Let us wonder grace and justice join and point to mercy’s store
When through grace in Christ our trust is, justice smiles and asks no more
He Who washed us with His blood
He Who washed us with His blood
He Who washed us with His blood
Has secured our way to God


God hasn't arbitrarily decided to love me (though there is a deep mystery to his love). He doesn't see my sin as the actions of a victim (though I've been sinned against). He hasn't winked at my sin, pretending not to see it (though he no longer holds my sin against me).

Jesus' work is my proof. When I am anxious, insecure, self-righteous, angry, afraid-- mostly all at the same time-- I look to the work that Jesus did. What I do wrong, he did right. My wrong thinking is covered by his right thinking. My inability to even feel emotions correctly, to weep with those who weep and rejoice with those who rejoice, is substituted for his perfect emotional life.

To see the Law by Christ fulfilled, to hear His pardoning voice,
Changes a slave into a child and duty into choice.

I forget this every day, and need to remember it every minute.


I can't convince myself of God's love as just a spiritual concept. I need proof. And that proof is appearing before the throne on my behalf; a real, physical Jesus whose body still bears the marks of what he has done.

Arise, my soul, arise, shake off your guilty fears;

The bleeding sacrifice, in my behalf appears;
Before the throne my Surety stands, Before the throne my Surety stands,
My name is written on His hands.

Monday, January 23, 2006

Artist Retreat 2006

Today was the beginning of a two-day artist retreat here in Nashville, sponsored by Porter's Call. Last year, the guest speaker was Don Miller; this year it's Brennan Manning. He spoke tonight about healing our image of God and ourselves-- God's love, the fear of the Lord, and how Jesus frees us of fear of the Father and dislike of ourselves.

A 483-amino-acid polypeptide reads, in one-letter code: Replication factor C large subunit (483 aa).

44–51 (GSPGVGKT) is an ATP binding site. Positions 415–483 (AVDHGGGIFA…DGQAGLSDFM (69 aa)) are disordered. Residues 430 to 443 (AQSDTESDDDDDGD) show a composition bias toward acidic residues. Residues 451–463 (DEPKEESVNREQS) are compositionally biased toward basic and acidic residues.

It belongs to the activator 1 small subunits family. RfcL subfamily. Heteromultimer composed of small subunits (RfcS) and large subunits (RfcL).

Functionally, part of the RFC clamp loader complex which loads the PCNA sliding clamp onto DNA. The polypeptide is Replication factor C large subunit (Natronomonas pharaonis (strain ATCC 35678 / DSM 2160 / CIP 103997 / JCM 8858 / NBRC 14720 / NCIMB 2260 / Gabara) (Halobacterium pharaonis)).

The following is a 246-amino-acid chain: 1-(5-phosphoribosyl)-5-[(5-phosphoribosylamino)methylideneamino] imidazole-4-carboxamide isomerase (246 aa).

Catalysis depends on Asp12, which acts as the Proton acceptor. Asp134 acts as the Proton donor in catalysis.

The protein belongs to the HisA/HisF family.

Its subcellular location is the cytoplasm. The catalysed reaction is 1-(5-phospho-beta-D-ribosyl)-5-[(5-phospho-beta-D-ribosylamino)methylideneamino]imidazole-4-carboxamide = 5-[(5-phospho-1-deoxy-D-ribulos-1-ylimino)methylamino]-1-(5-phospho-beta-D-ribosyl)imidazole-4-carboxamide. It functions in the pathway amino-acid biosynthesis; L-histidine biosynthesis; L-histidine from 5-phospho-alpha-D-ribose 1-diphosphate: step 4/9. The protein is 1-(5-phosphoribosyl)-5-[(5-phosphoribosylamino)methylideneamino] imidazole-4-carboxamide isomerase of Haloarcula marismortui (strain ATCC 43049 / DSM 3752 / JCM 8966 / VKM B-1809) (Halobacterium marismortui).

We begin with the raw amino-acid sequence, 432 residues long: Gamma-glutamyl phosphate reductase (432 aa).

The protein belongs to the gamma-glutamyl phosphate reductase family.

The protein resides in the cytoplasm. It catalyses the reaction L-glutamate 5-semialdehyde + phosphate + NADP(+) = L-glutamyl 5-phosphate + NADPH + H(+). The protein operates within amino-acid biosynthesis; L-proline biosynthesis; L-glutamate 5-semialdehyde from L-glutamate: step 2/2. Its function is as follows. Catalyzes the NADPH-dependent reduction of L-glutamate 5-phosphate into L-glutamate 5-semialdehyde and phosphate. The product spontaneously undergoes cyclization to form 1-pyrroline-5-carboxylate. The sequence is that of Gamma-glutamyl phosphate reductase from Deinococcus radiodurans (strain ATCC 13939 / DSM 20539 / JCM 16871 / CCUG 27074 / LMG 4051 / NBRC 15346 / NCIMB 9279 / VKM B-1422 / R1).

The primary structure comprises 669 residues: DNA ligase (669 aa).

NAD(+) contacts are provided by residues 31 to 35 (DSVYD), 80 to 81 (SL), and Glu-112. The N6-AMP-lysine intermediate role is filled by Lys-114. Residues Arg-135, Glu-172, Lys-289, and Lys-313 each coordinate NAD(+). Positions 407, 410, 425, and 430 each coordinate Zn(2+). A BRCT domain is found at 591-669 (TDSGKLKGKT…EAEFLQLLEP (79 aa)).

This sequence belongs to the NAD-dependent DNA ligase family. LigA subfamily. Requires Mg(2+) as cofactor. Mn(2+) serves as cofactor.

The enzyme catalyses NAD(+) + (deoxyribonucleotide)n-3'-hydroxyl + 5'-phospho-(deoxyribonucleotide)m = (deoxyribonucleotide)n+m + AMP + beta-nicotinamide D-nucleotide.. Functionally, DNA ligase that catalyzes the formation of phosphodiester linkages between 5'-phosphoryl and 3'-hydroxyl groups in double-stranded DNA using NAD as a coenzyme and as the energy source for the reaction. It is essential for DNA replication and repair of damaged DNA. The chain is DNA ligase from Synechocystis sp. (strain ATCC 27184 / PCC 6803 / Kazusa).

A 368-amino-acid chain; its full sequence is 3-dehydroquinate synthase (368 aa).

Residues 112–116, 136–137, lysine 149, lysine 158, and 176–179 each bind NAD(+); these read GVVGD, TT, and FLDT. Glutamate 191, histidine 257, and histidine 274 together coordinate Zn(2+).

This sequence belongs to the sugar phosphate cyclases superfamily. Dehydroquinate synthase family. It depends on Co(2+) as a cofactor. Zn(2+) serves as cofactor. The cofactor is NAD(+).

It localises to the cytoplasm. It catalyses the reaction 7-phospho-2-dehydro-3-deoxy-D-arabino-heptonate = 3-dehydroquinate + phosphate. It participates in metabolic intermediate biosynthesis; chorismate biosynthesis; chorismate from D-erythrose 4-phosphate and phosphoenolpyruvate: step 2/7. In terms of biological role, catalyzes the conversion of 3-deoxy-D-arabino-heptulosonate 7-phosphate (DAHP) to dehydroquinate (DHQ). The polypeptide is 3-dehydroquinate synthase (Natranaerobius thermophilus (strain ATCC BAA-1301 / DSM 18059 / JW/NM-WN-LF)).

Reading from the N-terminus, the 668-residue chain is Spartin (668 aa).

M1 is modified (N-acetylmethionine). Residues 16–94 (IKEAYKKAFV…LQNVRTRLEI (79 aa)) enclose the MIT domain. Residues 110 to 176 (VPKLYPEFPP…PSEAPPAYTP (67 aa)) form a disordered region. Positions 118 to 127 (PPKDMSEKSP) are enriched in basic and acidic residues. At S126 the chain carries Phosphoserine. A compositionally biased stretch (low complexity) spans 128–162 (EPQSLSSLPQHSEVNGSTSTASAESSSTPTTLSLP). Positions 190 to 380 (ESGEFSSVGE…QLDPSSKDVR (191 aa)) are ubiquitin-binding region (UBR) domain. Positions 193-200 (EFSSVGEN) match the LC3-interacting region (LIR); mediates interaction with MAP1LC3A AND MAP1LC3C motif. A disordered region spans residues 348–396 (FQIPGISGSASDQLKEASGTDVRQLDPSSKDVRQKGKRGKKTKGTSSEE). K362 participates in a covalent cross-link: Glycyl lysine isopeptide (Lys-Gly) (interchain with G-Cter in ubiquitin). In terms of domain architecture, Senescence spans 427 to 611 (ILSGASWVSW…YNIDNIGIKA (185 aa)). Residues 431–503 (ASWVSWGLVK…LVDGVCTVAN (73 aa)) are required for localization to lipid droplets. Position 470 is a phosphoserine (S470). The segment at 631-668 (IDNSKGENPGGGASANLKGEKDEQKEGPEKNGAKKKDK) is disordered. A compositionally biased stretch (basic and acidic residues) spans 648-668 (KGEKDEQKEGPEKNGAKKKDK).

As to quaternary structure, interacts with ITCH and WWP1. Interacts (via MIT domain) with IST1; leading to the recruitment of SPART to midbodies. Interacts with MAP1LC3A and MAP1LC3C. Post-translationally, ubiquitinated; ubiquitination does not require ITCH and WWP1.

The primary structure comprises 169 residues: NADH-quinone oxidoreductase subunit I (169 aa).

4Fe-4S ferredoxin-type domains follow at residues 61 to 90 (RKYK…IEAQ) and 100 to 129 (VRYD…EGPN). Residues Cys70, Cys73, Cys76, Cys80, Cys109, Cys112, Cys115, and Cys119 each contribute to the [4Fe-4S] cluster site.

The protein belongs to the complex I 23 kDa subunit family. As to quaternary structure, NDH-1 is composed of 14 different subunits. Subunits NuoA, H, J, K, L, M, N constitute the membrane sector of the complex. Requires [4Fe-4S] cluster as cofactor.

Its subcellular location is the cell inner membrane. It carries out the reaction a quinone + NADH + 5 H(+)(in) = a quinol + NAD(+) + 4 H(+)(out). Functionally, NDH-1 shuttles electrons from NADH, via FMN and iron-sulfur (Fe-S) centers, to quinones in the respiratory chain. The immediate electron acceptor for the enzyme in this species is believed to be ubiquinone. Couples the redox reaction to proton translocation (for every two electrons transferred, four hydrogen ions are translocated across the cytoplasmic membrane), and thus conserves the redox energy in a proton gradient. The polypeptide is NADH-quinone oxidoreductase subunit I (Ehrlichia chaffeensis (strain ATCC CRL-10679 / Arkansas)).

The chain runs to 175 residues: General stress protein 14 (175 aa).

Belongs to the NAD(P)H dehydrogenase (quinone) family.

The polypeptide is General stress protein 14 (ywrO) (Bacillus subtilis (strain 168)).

He talked about how the Biblical meaning of the fear of the Lord is 1) silent wonder, 2) radical amazement, and 3) affectionate awe. He said that in parts of France, on Easter morning, people greet each other with the phrase "L'amour de Dieu est folie!" ("The love of God is folly!"). God's love makes no sense to us, it's foolishness, as Jesus explained in the parable of the crazy farmer.

More tomorrow...

Monday, January 16, 2006


I went with some folks from church to a MLK rally and march this morning. The rally was so full that we had to be in the overflow area outside, which was a little disappointing. I would have liked to hear the speaker who was inside, but we mostly heard a lot of music, saw some standup comedy, and witnessed more mime than I thought was possible.

Kids from our church


Wendy and John Davis marching with punk-rock fervor.

Recommended listening: "MLK" by U2 (iTunes)

"I Have A Dream" and "I've Been To The Mountaintop" by Dr. Martin Luther King, Jr.

Sunday, January 15, 2006

Mea culpa.

OK, I'll admit it. I bit off more than I could chew. Trying to have a blog entry for every concert date on the fall tour just didn’t work, and put me in a downward blogging spiral where I felt like I couldn’t begin again until that task was completed. So I’ve swallowed my pride and am beginning anew here. I may have some future “On The Road Again” entries, and I may not. But I am determined to share my thoughts here more regularly. And I hope I can regain your trust—the trust that erodes when you visit every once in a while for months on end, coming up empty-handed each time. Please accept my apologies, and here’s to blogging in 2006.